(Also important is the shirt on the young boy in yellow. It said, "It's all about CASH in the BANK!" in big silver letters all over it. Come on man, it's a wedding.)

Another wedding well done.

Tuesday, May 13, 2008

Indian Weddings

(By Joe)

(Some of you may have read part of this in an email, but I assure you it has now been enhanced with less redundancy, better descriptions, better grammar, better phrasing and less redundancy.)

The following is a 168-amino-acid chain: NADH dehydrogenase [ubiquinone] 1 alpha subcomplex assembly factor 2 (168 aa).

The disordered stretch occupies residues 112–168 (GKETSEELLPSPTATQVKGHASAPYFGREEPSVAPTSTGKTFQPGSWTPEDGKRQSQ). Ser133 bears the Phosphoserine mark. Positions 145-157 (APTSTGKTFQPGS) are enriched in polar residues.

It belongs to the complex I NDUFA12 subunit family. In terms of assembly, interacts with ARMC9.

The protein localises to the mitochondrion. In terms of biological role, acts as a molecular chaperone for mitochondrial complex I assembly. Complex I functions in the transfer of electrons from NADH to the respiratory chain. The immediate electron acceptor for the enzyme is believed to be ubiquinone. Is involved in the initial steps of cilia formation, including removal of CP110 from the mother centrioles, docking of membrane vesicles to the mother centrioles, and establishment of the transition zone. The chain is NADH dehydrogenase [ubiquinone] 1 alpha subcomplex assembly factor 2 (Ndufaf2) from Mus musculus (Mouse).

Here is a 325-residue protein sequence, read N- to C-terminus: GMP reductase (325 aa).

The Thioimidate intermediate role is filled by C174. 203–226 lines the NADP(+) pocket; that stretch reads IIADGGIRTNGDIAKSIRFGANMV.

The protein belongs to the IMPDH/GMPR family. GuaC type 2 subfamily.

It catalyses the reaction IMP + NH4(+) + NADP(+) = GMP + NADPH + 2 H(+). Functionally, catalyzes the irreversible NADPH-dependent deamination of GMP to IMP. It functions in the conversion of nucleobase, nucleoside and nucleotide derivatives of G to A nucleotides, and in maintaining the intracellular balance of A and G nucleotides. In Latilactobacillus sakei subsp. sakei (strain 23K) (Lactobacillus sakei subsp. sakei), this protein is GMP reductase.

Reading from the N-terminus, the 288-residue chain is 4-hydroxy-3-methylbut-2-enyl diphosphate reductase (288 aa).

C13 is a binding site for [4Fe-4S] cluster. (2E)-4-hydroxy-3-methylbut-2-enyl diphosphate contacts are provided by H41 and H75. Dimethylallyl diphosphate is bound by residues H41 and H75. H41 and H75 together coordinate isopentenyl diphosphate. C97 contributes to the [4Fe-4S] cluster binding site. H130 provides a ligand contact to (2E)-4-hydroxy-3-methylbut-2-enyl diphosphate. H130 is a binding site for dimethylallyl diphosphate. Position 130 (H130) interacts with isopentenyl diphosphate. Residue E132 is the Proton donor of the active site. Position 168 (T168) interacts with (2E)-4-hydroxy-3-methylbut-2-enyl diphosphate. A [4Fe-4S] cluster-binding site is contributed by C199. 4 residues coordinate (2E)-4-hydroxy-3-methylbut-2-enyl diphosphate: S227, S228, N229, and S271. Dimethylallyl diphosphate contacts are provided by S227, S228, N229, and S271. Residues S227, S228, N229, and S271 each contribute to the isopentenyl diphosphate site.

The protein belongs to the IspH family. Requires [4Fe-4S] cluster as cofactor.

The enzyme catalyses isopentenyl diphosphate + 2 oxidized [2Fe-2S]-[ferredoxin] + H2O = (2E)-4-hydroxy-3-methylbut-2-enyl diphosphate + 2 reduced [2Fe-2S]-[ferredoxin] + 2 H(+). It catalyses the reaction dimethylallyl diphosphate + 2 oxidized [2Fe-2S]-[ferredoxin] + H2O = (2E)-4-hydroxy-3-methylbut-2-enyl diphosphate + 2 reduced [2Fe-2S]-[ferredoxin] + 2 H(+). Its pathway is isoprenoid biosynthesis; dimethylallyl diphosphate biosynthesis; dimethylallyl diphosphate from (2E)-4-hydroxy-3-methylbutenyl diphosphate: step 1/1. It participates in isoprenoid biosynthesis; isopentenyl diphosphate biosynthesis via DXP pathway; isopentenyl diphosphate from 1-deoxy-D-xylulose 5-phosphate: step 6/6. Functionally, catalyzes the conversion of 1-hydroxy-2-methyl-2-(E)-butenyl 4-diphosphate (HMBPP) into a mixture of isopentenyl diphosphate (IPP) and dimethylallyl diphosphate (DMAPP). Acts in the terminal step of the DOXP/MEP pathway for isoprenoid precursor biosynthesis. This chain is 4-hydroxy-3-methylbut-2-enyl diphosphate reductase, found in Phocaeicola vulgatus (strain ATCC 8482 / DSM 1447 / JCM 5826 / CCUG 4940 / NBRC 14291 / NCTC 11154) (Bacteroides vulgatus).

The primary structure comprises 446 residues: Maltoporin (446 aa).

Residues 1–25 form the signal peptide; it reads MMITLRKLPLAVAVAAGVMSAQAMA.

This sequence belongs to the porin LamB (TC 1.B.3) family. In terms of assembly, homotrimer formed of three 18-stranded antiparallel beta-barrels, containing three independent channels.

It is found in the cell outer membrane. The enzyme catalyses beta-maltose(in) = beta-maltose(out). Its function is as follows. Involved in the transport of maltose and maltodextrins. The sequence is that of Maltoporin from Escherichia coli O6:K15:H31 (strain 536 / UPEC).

We have now been to a number of weddings here in India. It was just wedding season so for 3 weeks in a row we were at a different wedding every Sunday. Mia got dolled up in very fancy saris for each one. The family we are staying with loaned her the finest silks, jewels and stick-on dots to make sure she was the prettiest girl at the ball. She was a picture of elegance. Truly stunning. I, however, attended each wedding in my same faded, button up black shirt, jeans, brown belt and black sneakers that have been my dress outfit for the past 8 months. It also makes up my daily school outfit here. (Or it did until I got a bunch of custom tailored clothes made cuz I'm a baller.)